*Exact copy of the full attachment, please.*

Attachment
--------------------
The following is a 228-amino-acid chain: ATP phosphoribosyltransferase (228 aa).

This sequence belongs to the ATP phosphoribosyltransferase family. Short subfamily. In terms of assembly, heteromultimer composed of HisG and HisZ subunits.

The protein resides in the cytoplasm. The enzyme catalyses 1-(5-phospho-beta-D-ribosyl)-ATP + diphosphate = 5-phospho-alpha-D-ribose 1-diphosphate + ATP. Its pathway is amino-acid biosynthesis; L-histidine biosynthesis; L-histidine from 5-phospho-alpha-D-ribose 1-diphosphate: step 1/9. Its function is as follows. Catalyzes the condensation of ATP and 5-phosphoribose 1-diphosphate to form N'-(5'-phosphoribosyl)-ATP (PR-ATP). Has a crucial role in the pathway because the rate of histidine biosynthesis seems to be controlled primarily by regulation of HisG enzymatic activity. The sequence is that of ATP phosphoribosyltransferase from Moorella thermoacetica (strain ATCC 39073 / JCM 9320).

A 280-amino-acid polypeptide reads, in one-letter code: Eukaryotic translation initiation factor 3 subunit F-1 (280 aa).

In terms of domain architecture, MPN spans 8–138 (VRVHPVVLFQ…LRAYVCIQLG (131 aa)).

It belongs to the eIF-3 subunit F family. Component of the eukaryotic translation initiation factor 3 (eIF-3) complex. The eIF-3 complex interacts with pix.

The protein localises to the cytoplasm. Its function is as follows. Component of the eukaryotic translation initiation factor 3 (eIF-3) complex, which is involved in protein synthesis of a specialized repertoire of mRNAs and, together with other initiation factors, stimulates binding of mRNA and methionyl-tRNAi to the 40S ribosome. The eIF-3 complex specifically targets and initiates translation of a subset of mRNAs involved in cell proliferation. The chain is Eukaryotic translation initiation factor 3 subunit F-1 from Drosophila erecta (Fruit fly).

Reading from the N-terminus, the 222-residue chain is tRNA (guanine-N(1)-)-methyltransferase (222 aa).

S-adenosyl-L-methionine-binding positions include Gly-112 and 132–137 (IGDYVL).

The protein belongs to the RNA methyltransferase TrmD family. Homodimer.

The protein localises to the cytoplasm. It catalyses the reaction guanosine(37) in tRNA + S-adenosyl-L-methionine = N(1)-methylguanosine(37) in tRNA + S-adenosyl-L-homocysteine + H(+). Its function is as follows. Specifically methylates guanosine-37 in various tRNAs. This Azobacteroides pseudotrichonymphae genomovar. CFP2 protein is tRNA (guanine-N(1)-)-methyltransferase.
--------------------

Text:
The following is a 228-amino-acid chain: ATP phosphoribosyltransferase (228 aa).

This sequence belongs to the ATP phosphoribosyltransferase family. Short subfamily. In terms of assembly, heteromultimer composed of HisG and HisZ subunits.

The protein resides in the cytoplasm. The enzyme catalyses 1-(5-phospho-beta-D-ribosyl)-ATP + diphosphate = 5-phospho-alpha-D-ribose 1-diphosphate + ATP. Its pathway is amino-acid biosynthesis; L-histidine biosynthesis; L-histidine from 5-phospho-alpha-D-ribose 1-diphosphate: step 1/9. Its function is as follows. Catalyzes the condensation of ATP and 5-phosphoribose 1-diphosphate to form N'-(5'-phosphoribosyl)-ATP (PR-ATP). Has a crucial role in the pathway because the rate of histidine biosynthesis seems to be controlled primarily by regulation of HisG enzymatic activity. The sequence is that of ATP phosphoribosyltransferase from Moorella thermoacetica (strain ATCC 39073 / JCM 9320).

A 280-amino-acid polypeptide reads, in one-letter code: Eukaryotic translation initiation factor 3 subunit F-1 (280 aa).

In terms of domain architecture, MPN spans 8–138 (VRVHPVVLFQ…LRAYVCIQLG (131 aa)).

It belongs to the eIF-3 subunit F family. Component of the eukaryotic translation initiation factor 3 (eIF-3) complex. The eIF-3 complex interacts with pix.

The protein localises to the cytoplasm. Its function is as follows. Component of the eukaryotic translation initiation factor 3 (eIF-3) complex, which is involved in protein synthesis of a specialized repertoire of mRNAs and, together with other initiation factors, stimulates binding of mRNA and methionyl-tRNAi to the 40S ribosome. The eIF-3 complex specifically targets and initiates translation of a subset of mRNAs involved in cell proliferation. The chain is Eukaryotic translation initiation factor 3 subunit F-1 from Drosophila erecta (Fruit fly).

Reading from the N-terminus, the 222-residue chain is tRNA (guanine-N(1)-)-methyltransferase (222 aa).

S-adenosyl-L-methionine-binding positions include Gly-112 and 132–137 (IGDYVL).

The protein belongs to the RNA methyltransferase TrmD family. Homodimer.

The protein localises to the cytoplasm. It catalyses the reaction guanosine(37) in tRNA + S-adenosyl-L-methionine = N(1)-methylguanosine(37) in tRNA + S-adenosyl-L-homocysteine + H(+). Its function is as follows. Specifically methylates guanosine-37 in various tRNAs. This Azobacteroides pseudotrichonymphae genomovar. CFP2 protein is tRNA (guanine-N(1)-)-methyltransferase.